Monitoring, Evaluation, Accountability and Learning (MEAL)
COVID-19 and beyond
As the COVID-19 crisis shifted from disruption to regular programming in FY21, RedR Australia’s MEAL capability focused on monitoring and analysis that addressed broader program priorities as well as the pandemic.
COVID-19 saw deployees providing humanitarian assistance remotely for the first time. As such, and in line with the COVID-19 Action Review findings, RedR gathered evidence regarding the remote deployment experience for both deployees and partners. Results conveyed the characteristics required of people, partners and positions that make for more effective remote deployments.
Periodic reporting, enhancing systems
The MEAL team led the preparation of periodic program reporting, including annual, mid-year and calendar year reporting. In addition, the team conducted regular outcomes tracking and training evaluation, provided ad hoc mentoring and resource support (links, tools, guidance notes) to deployees, and chaired the Standby Partnership (SBP) MEAL Working Group, bringing together 19 United Nations and other SBP member agencies.
As part of RedR Australia’s IT transformation project, Project PIVOT, the MEAL team revised deployment reporting templates and processes in readiness for the new system. This will result in better, more automated, and more timely deployment and program reporting.
Major MEAL projects in FY21
- Localisation Strategy and Action Plan (LAP);
- COVID-19 Action Review;
- Review of Australia Assists’ Support to the Rohingya Crisis; 2017-2020;
- Gender and Protection Outcomes Desk Review (internal).
- Preventing Sexual Exploitation, Abuse and Harassment Project, with Australian sector partners;
- Pacific Disaster Risk Management Research.
These projects will be completed and disseminated in FY22.
Australia Assists MEAL publications developed and published in FY21 include:
- Overview of RedR’s Inaugural Pacific Essentials of Humanitarian Practice Training
- Australia Assists' Support to Pacific Disaster Preparedness; 2017-2020
- One Year On: Reflecting on Disability Inclusion Outcomes and Sustainability
- Deployee Tip Sheet: Disability Inclusion
Remote work at work:
COVID-19 saw deployees providing humanitarian assistance remotely for the first time. In line with the COVID-19 Action Review findings, RedR systematically gathered evidence of the remote deployment experience for deployees and partners. In summary, this analysis can be conceptualised by asking three questions about remote support:
Q1. Is it the right position?
- Can tasks be conducted without direct access to affected populations, host organisation colleagues, or national/local leaders?
- Has the deployment Terms of Reference been tailored to accommodate remote work arrangements, rather than using a generic role profile?
- Will a dedicated counterpart work directly with the remote deployee?
Q2: Is it the right partner?
- Does the organisation regularly - and successfully - work with remote staff?
- Does the organisation have adequate internet access and IT capabilities, such as established accounts to use communication platforms such as Zoom?
- Will an online document filing system be available to the remote worker?
Q3: Is it the right person?
- Will the deployee be working from a similar time-zone (within 5 hours) of the host organisation?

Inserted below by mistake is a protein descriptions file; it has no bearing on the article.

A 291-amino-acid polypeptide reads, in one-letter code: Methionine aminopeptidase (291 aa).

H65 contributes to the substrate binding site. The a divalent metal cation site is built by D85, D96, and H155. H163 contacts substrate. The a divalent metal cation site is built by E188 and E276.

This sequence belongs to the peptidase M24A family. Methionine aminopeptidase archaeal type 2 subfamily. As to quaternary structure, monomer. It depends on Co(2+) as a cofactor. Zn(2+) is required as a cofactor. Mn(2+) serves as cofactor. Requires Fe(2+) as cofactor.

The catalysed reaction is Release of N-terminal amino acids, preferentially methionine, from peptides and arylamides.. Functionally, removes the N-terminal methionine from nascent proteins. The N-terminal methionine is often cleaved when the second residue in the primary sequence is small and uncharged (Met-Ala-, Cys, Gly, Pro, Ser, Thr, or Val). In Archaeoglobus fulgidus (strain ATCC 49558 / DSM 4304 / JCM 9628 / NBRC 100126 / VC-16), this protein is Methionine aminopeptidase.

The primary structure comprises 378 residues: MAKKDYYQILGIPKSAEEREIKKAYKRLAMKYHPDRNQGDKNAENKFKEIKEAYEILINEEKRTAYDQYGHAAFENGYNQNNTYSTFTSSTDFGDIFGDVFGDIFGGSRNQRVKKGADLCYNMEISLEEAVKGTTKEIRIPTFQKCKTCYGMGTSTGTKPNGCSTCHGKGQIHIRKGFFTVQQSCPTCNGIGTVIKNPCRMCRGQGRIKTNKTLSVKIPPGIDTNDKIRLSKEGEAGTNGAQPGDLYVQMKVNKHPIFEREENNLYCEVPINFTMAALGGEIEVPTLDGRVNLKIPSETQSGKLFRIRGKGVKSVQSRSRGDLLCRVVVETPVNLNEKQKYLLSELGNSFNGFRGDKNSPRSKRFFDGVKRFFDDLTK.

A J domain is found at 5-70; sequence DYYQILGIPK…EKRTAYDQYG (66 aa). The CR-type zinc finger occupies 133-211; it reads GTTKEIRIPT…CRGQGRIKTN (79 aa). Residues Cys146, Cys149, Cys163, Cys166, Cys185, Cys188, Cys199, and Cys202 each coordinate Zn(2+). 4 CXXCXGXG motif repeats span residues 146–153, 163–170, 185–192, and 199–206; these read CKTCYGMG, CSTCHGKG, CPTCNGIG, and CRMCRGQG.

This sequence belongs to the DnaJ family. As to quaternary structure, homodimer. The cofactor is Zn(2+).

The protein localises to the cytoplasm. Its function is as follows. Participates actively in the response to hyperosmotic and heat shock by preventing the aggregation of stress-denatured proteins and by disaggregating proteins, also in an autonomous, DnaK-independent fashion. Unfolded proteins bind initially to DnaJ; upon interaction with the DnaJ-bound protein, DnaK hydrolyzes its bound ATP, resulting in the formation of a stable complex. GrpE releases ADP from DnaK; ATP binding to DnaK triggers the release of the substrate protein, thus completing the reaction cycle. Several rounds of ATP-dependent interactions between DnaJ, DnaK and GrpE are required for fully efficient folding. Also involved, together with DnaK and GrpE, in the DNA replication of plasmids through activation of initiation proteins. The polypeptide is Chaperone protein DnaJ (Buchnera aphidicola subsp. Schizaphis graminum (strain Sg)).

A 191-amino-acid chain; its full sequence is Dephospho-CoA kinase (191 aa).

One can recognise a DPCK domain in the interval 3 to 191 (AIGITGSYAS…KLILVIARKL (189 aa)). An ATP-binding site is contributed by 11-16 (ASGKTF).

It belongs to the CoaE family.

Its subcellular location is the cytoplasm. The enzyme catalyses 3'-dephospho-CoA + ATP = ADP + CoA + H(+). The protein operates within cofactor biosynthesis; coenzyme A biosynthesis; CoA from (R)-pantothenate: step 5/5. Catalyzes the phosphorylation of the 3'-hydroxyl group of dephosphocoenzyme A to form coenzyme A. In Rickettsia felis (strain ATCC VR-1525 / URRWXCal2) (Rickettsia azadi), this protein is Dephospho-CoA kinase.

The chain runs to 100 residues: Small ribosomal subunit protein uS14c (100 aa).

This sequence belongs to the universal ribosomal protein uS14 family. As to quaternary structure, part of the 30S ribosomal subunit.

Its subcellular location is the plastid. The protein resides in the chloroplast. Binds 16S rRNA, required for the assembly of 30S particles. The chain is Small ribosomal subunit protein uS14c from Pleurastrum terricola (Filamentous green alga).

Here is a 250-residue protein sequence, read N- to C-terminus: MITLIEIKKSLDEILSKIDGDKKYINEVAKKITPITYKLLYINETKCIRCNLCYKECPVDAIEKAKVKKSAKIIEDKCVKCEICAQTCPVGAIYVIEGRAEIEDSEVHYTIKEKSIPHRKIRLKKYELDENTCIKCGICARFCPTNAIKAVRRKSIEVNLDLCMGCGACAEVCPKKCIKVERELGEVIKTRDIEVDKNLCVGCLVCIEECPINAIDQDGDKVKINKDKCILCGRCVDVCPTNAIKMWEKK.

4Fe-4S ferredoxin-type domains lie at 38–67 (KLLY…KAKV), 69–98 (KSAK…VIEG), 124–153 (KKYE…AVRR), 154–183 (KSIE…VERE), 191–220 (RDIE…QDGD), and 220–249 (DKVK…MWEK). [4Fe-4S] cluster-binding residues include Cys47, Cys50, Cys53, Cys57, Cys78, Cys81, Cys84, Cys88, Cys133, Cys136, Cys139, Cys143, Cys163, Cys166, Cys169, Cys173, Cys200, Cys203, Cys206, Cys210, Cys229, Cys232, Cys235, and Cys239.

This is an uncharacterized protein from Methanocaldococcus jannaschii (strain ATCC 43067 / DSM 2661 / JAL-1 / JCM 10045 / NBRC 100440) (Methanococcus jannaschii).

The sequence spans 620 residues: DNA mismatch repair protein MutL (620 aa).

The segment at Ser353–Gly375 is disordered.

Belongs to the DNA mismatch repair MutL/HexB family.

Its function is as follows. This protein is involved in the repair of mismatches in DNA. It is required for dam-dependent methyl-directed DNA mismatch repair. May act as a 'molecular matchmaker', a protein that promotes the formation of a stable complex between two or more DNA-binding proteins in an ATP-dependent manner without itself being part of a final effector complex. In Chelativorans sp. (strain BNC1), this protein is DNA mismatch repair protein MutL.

- Has the deployee had previous work experience in the country or region of the host organisation?
- Has the deployee had previous work experience with the host organisation, either at the same country office or other?
Remote work effectiveness
A comparison of available Performance Evaluation Review (PER) ratings by deployment supervisors from the reporting period revealed similar average scores between in-country deployments (4.31/5 from 43 PERs) and remote deployments (4.28/5 from 26 PERs). Supervisors frequently commended remote deployees’ technical competencies, high quality performance, ability to work independently and provision of proactive support. Aware of the additional constraints posed by remote work, supervisors were, for the most part, praiseworthy of deployees’ instrumental involvement in their respective outputs.
“During a short period, [Civil-Military Coordinator] Joe was able to establish a good relationship with external partners, including the International Coalition Forces, international non-government organisations and UN agencies. He was a solid source of advice for the leadership and management of teams. He worked independently without having ever met any of the management or stakeholders in person given the remote support due to COVID-19.”
— Deputy Head of Office, OCHA Whole of Syria
“[Deployee] made every effort to deliver outputs he could remotely without having seen the premises [for an infrastructure project]. Working remotely does not allow for an ability to sense and adapt to the environment and people who are part of that environment.”
— Director of the Office and Representative to the Pacific States, UNESCO Samoa
Gender Action Plan (GAP):
Highest number of ‘fully met’ commitments in one year for the GAP to date (25/28 or 89 per cent).
Doubled the target of four gender specialists deployed per year, with eight targeted specialists.
Disability Action Plan (DAP):
Highest number of DAP targets reached to date, with 21 of 26 (81 per cent) achieved in FY21 – four more targets reached than in the previous two years.
RedR’s MEAL team continues to actively track and report on the small number of GAP and DAP commitments that remain unmet, or are ongoing. Note the LAP commenced in FY21 and monitoring is well underway.
Localisation Action Plan (LAP):
40% of LAP commitments were fully met within the first nine months of implementation.